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Arabs and Jews find peace — in the kitchen

Star in a TV cooking competition, you get famous. Try to make Middle East peace, you get ignored.

That’s what happened to chef Nof Atamna-Ismaeel, who made headlines in 2014 when she became the first Arab contestant to win Master Chef Israel.

But when she founded the A-Sham Arab Food Festival in Haifa, pairing Arab and Jewish chefs to recreate the lost dishes of the Levant and build bridges, the story was largely ignored by the press.

Chef Nof Atamna-Ismaeel

Chef Nof Atamna-Ismaeel

“We never get to the headlines. We asked so many news companies to cover the festival,” Atamna-Ismaeel says in a new documentary that picks up where the news media left off.

Directed by Beth Elise Hawk, a Los Angeles-based entertainment lawyer-turned-director and producer, “Breaking Bread” follows Israeli Arabs and Jews as they eschew politics and conflict in favor of culinary collaboration and camaraderie.

“Nof believes that 90% of people in Israel want to live together and it’s the 10% who make it to the headlines,” Hawk said in a recent interview with the Forward. “And everyone thinks the 10% are the 90%, because that’s all we hear about.”

Hawk first heard about the A-Sham Festival while stuck in traffic in L.A. listening to the radio. Atamna-Ismaeel, a microbiologist who grew up in an Arabic village but was sent by her parents to a Jewish school, was doing some press after winning Master Chef. She was talking about her mission of bringing Jews and Muslims together.

“I thought, wow, we need more of this in the world,” Hawk said. “I ran home and reached out to her on Facebook, and she told me about this festival that she was doing.”

Chefs Shlomi Meir and Ali Khattib toast after cooking together in “Breaking Bread” Courtesy of CMG

Hawk decided then and there that she had to tell the story. “It was a story about humanity instead of politics, and of course it has food. I’m a big fan of all television and films that involve food.”

With Atamna-Ismaeel at its heart, the documentary follows four pairs of Arab and Jewish chefs as they meet and get to know one another, plan and prepare dishes for the festival, and become familiar with one others’ culinary traditions. In all, 70 Arab and Jewish chefs cooked together at 35 restaurants in Haifa over the course of the three-day festival.

The first chef on camera is Marlboro-smoking Shlomi Meir of Maayan Habira Restaurant, who introduces his father, Reuven, and points to a portrait of his grandfather, who arrived in Israel without any money after his whole family was killed during World War II, and opened the restaurant.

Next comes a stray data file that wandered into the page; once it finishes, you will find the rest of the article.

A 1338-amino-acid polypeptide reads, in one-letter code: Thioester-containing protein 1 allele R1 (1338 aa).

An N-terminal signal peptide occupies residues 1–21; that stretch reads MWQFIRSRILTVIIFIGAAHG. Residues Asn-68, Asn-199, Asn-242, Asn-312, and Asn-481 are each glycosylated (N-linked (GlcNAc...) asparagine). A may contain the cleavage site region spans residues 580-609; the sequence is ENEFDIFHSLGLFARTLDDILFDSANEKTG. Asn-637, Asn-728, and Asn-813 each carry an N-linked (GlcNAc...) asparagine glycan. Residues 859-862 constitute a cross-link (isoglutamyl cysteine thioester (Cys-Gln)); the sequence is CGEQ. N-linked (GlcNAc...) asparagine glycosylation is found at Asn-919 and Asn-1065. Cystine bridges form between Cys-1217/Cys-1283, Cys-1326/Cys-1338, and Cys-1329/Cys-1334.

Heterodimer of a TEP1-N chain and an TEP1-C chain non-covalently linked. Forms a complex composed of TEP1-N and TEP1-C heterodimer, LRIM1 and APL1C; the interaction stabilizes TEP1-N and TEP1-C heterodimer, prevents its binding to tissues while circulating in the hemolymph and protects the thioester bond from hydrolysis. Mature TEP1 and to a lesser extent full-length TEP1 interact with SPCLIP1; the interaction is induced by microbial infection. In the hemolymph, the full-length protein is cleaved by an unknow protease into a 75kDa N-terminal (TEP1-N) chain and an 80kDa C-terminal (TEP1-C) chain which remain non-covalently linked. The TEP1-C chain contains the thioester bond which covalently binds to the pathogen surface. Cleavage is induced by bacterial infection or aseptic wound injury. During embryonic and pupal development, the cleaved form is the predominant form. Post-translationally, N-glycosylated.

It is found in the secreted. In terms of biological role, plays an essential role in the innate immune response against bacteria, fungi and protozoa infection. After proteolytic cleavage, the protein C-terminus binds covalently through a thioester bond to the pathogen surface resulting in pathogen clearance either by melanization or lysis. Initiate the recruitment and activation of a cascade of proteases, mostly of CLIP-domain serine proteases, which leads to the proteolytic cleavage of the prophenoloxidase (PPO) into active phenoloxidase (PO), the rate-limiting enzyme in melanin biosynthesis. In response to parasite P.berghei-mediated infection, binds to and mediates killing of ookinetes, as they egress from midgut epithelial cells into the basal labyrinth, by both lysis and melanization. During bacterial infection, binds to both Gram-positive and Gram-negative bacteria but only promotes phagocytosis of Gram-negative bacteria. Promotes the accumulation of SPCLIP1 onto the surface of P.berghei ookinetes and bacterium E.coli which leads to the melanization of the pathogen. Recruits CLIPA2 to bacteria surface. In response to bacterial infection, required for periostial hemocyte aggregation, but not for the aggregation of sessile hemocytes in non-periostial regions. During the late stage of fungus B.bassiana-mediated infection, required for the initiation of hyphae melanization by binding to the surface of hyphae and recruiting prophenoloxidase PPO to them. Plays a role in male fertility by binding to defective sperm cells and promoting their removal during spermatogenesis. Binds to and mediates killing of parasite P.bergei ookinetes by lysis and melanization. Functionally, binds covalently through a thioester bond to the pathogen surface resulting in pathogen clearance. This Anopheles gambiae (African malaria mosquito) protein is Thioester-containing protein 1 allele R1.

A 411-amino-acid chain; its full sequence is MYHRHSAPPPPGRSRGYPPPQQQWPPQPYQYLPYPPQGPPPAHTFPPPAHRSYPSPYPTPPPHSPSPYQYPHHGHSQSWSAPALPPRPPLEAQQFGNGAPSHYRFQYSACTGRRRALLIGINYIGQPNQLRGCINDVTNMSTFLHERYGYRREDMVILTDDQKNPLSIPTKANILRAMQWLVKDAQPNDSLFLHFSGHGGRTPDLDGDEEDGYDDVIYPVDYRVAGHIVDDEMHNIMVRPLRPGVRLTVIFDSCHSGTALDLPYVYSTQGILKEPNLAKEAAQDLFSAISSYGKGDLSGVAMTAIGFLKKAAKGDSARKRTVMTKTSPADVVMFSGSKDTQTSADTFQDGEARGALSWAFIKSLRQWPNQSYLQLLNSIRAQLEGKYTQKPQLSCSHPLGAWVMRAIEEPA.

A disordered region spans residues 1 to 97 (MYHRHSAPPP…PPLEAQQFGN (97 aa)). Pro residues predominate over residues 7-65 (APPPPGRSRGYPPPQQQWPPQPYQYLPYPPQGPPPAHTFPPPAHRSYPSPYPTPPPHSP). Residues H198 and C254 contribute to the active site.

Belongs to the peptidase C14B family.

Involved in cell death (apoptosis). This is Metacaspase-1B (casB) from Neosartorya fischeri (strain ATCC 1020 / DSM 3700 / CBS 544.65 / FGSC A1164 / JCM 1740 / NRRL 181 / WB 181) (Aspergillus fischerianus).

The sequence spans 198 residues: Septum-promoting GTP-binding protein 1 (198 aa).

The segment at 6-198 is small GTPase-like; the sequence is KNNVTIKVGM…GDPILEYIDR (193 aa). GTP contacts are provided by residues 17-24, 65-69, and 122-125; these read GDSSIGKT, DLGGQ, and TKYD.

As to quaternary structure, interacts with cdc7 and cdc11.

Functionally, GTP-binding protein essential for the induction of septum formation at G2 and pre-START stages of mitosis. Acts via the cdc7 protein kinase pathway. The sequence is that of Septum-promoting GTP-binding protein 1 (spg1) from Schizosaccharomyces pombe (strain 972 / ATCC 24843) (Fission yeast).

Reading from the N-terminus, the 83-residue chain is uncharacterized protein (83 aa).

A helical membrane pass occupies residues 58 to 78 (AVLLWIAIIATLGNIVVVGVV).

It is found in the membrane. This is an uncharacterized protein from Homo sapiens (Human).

Meir is paired with Ali Khattib, who is first introduced in his village of Ghajar, on the Lebanese border.

“The village is beautiful, lovely, and luxurious,” Khattib says on camera. “It’s entirely Muslim. It’s technologically advanced. We have a gorgeous view of Lebanon. We’re missing nothing. All the soldiers and the military also protect me. We are part of the nation.”

“Let me tell you,” Hawk said, “when Ali says what he says in the film, I was shocked by him. I was shocked to hear this Israeli-Syrian-Arab tell me how much he loves Israel.”

When Meir and Khattib meet in Haifa, Meir brings his guest into the restaurant kitchen and introduces him to the women making dumplings—kreplach and varenikes —, one of whom, he notes, worked for his grandfather. Khattib sits down with her and she shows him how to make them.

“We have something very similar, shish barak, dumplings with lamb,” Khattib says. He makes a dumpling. “Can I get a job here?” he asks.

He and Meir stand in the kitchen talking, drinking beer, and smoking. Khattib tastes something and says: “The taste reminds me of my grandmother’s potato stew, that she cooks so slowly like this…”

Later, Khattib tells Meir that what he plans to make for the festival is a 200-year-old Syrian dish that his grandmother and mother made. “As the third generation, I’m going to restore it to this country,” he says.

Next on camera is Osama Dalal, a young, bespectacled Palestinian chef from the seaside village of Akko, who moved to Tel Aviv and opened a restaurant there at 22 years old. He’s paired with Ilan Ferron, of Talpiot Restaurant in Haifa, whose French father is Catholic and Italian mother is Jewish.

“Osama the wonder boy is going to come tomorrow and we’re going to create a new reality on the plate,” Ferron says. “And I don’t give a fuck that he’s Arabic, just like he doesn’t give a fuck that I’m half Christian-half Jew, the only thing we gonna give a fuck about is making art and enjoying life, and that’s the idea.”

The film goes on to introduce us to other chefs, and ultimately we watch the festival unfold, with crowds of participants enjoying plate after gorgeous plate, often modernized takes on lesser-known Levantine fare.

After the festival, Khattib says, “Shlomi brought respect to the dish, made it better than me, but not better than grandma.”

Atamna-Ismaeel sums up, saying: “I know it sounds funny, you’re going to use food to bring world peace. No I’m not, I’m not saying this is the case. But I’m going to use food to change a few people, and first it’s only me and then maybe other people will do the same, then maybe we will succeed together to do some kind of huge change.”

“Food can bring us together,” Dalal says. “No, I will say food can bring the first step. And from there it depends on what we choose.”

Hawk hopes her film will inspire people to focus on the commonality and not the divide.

“Once you’re bonding over ingredients and recipes and delicious flavors of food, you’re no longer strangers,” she said. “And when you’re not strangers it’s harder to be enemies.”

“Breaking Bread” opens in New York and L.A. on Friday, February 4, and in more than 47 U.S. cities the week of February 11.

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